Некоторые родители выбирают для своих детей частные школы. Они очень дорогие, но считается, что образование в них дается на более высоком уровне и имеются предпосылки для получения хорошей работы.
В Англии 47 университетов, включая Открытый университет, обучение в котором производится по телевидению и радио, около 400 колледжей и высших учебных заведений. Старейшие университеты Англии — Оксфорд и Кембридж. Главным образом, в университетах присваиваются два типа степеней: степени бакалавра и магистра.

Источник: 100 тем английского языка. Авторы Каверина В. Бойко В. Жидких Н.

Education in Great Britain
England schooling is compulsory for children of 5 to 16 years of age. Any child may attend a school without paying fees. Over 90% of children of compulsory school age go to state schools. The most important changes in Britain’s educational system were introduced under the Education Reform Act 1988. It led to the compulsory National Curriculum for pupils aged 5 to 16 in state schools. The Act also aims to give parents a wider choice of schools for their children. Local educational authorities finance most school education at local level. They also employ teachers. Every state school in England and Wales has a governing body, responsible for the school’s main policies. Parallel reforms are introduced in both Scotland and Northern Ireland.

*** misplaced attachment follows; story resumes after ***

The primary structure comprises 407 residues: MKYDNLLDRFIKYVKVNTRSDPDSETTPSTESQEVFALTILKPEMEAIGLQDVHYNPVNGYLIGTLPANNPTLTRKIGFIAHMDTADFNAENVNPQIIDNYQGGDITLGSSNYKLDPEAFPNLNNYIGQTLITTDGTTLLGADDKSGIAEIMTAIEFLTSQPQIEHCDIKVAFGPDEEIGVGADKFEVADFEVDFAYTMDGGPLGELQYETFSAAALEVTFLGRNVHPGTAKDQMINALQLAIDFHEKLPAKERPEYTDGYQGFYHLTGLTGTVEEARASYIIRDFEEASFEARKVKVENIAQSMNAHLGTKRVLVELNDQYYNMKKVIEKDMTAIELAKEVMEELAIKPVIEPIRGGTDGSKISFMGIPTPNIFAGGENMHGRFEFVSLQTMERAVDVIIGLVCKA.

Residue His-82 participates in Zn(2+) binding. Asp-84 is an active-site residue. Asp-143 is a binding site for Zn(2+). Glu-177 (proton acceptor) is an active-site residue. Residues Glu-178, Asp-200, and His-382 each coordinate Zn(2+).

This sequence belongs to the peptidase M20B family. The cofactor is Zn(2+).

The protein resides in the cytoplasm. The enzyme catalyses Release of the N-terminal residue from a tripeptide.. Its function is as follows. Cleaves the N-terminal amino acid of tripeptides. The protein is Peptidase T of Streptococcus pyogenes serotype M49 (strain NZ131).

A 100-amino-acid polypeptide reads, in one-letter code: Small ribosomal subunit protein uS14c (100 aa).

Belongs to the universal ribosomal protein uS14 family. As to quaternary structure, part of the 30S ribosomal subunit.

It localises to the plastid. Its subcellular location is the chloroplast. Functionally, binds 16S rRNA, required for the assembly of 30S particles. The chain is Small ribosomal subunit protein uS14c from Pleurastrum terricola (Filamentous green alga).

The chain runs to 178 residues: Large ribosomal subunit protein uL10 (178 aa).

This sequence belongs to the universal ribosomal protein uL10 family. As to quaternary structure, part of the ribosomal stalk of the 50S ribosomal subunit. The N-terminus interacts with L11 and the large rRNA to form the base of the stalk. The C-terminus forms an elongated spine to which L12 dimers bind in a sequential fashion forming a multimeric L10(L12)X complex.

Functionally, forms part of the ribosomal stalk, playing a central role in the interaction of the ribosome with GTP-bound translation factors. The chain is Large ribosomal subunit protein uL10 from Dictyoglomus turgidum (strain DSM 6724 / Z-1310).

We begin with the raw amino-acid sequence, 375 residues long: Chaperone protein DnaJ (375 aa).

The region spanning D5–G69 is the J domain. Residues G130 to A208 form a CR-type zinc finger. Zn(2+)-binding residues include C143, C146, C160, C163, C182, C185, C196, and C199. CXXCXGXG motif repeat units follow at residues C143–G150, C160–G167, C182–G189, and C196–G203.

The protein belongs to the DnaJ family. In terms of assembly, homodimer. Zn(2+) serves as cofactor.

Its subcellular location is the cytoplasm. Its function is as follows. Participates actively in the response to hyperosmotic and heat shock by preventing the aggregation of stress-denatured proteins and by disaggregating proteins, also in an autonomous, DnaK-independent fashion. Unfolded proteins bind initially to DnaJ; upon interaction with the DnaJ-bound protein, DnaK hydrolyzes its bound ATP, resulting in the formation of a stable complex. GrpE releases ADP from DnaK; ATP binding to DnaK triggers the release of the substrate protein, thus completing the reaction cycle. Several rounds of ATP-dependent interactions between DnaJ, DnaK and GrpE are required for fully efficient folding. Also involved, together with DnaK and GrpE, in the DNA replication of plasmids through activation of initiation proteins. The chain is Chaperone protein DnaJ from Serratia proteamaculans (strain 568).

Full-time education is compulsory up to the middle teenage years. There are three stages in education. The first stage is primary education; the second is secondary education; the third is further education at university or college.